I felt very stupid for feeling guilty about reading books in the popular science section of a book shop when I first became an ex-christian and I then felt stupid to feel bad about buying one of the books! I felt stupid constantly, as these acts were all ones that other people did on a normal basis without feeling anxious or stressed out. I knew logically that I shouldn’t feel bad for buying a book and that was when I felt stupid.

What I didn’t really get back then was that it would take my feelings some time to catch up with my logical mind. I had no understanding back then that years of indoctrination brought on the involuntary fear response to many things, which is why I felt so anxious. It is normal to be afraid of seemingly normal things, do not feel stupid.

3. Figure Out What You Think

This is one of the hardest ones on the list. After years of not thinking about what you want and feel, but going with what you felt God wanted you to think, it can be liberating to start wondering what you want but, it can also be terrifying.

It can be scary because you have never learnt how to do that before. Take it slow, and start with simple things or break down something big into small chunks and deal with each bit separately. For example, how do you feel about going to a bar? That is huge…instead figure out how you feel about all the other elements of going to a bar, like how you feel about hanging out with friends? Drinking alcohol? Remember that you will often know what you want but anxiety will hold you back, emotions and involuntary anxiety will stay with you for a while. Once you know that you like the idea of hanging out with friends, who will be drinking, in a bar, then you know you can push through the anxiety as you walk up to the door.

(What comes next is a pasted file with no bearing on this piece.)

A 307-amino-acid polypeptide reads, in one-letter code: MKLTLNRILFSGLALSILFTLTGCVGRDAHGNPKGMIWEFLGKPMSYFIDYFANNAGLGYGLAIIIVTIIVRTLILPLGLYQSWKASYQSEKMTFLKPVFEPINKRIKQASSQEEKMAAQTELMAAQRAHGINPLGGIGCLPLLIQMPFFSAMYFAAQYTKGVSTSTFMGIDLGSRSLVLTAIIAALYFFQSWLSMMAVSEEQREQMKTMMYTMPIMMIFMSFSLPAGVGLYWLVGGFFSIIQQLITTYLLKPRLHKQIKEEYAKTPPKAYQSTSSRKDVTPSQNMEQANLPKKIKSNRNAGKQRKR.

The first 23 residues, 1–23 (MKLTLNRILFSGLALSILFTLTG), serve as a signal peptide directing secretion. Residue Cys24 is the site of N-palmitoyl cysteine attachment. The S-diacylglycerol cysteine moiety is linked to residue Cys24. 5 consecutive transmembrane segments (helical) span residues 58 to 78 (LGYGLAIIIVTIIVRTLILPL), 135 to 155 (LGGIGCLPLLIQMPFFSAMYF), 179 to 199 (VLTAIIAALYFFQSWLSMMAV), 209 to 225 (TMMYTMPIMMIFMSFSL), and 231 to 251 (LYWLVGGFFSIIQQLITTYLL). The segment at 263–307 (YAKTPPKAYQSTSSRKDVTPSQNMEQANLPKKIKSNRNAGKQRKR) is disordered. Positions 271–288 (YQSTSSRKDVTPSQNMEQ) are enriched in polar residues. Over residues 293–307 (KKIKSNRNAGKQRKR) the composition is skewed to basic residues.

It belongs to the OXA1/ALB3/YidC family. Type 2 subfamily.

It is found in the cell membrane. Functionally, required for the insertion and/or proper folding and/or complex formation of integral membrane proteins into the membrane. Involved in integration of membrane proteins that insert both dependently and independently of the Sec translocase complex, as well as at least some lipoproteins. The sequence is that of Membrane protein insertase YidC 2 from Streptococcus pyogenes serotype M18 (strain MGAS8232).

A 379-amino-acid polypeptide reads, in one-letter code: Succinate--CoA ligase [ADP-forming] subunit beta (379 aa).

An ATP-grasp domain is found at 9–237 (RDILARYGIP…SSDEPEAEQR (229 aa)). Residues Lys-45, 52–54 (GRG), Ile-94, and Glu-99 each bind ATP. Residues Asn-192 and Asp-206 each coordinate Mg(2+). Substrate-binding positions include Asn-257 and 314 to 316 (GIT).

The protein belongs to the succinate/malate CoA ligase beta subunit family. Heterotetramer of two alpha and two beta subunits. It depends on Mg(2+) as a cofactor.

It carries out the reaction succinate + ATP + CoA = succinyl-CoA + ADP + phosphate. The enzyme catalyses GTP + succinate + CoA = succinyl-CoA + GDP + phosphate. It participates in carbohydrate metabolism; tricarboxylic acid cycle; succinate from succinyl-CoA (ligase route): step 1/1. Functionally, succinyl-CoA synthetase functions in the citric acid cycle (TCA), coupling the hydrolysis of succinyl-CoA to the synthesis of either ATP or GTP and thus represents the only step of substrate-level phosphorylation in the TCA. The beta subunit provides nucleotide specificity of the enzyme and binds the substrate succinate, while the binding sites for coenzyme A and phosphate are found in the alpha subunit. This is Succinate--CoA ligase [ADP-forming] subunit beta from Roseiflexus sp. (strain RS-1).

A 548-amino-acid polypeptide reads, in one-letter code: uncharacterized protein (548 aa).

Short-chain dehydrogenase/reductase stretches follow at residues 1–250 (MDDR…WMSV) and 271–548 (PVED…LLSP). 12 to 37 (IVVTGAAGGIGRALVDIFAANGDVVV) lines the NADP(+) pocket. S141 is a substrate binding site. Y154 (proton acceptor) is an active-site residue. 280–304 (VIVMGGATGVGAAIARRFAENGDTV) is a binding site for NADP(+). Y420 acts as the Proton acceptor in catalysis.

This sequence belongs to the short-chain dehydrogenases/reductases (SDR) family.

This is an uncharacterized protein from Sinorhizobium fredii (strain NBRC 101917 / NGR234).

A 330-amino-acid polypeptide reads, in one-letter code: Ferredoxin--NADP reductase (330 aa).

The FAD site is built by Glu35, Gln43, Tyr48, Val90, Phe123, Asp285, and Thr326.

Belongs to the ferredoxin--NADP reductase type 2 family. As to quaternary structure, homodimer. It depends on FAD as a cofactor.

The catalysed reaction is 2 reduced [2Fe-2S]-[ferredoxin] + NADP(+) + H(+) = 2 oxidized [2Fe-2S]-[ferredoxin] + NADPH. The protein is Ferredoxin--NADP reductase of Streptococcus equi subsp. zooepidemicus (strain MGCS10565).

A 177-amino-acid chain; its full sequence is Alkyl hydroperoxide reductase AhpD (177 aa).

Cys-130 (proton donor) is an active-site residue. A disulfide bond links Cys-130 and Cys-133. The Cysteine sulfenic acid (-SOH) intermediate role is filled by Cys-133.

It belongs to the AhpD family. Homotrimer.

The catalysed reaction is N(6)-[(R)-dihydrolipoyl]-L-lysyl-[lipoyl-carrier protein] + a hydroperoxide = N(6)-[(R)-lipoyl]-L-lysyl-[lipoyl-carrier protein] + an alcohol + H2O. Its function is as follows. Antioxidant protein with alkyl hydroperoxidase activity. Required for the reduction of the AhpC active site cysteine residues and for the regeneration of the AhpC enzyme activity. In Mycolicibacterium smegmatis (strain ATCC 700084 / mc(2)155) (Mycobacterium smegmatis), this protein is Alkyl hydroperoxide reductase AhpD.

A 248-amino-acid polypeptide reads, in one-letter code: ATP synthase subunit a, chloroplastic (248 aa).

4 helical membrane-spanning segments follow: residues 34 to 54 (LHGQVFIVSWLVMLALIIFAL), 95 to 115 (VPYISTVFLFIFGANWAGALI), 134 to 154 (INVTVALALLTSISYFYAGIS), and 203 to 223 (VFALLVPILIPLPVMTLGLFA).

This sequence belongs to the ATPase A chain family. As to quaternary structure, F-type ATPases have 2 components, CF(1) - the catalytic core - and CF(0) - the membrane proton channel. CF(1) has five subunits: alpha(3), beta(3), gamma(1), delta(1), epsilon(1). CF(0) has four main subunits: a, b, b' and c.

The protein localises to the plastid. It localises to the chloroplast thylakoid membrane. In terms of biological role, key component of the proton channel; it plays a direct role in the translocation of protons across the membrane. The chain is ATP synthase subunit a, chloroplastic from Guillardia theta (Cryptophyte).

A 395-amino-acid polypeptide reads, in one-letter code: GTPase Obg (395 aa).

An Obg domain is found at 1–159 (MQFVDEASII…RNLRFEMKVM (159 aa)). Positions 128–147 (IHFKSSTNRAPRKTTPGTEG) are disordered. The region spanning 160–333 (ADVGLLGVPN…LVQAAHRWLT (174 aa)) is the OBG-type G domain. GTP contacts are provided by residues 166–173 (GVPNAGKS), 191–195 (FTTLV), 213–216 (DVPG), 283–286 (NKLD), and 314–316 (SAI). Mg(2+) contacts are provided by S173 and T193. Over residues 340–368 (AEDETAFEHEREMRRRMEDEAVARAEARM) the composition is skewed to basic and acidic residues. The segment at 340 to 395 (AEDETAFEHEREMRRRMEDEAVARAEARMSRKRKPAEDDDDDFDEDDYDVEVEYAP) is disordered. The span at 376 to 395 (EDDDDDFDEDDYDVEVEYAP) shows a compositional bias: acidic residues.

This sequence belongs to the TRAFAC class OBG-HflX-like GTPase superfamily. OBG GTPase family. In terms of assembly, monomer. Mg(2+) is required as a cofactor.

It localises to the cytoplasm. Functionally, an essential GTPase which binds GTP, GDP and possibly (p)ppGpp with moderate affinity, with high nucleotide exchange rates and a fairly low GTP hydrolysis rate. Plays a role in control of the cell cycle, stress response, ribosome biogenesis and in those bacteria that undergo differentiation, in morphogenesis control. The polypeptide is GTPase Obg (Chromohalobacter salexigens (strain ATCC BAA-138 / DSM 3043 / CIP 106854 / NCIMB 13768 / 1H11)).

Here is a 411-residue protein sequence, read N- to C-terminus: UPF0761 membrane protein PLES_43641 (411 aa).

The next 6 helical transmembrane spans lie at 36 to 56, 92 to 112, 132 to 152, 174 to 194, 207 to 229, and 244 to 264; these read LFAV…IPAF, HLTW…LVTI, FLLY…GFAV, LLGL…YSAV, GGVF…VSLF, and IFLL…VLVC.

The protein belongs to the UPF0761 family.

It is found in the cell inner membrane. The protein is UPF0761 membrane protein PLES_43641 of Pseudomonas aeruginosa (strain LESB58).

4. Look After You

Trying new things, especially new things that you were told were evil and made Jesus sad, is hard. Going for a drink with a friend at a bar may be very hard at first or the first 10 times until it starts to become the new normal.

Make sure to take breaks after stressful situations, do nice things for yourself as a reward for being the new you. Start with the basics if you are unsure “how to look after you” –  make sure you are getting the sleep you need, exercise a bit, eat well and keep clean. Sounds pretty straightforward, but changing what you believe in can turn your world upside down, so focussing on the necessities is vital.

5. Don’t Try it Alone

I found it daunting to go to new things, so when I did I would with my friends. They didn’t realise that I was using them as support through my transition to non-belief, as what they were doing was normal to them and they didn’t realise how anxious I was feeling.

They didn’t realise because I didn’t share it with them, I did share it with some other ex-religious people who did get it. Finding others online in the ex-religious community helped me to see I wasn’t alone. If you are lucky enough to have a Recovering From Religion group in your area, then I recommend going to one to get support from others who are going through being in the world and can relate to what you are going through.

If you have any tips for those adapting to being in the world then please share in the comments below!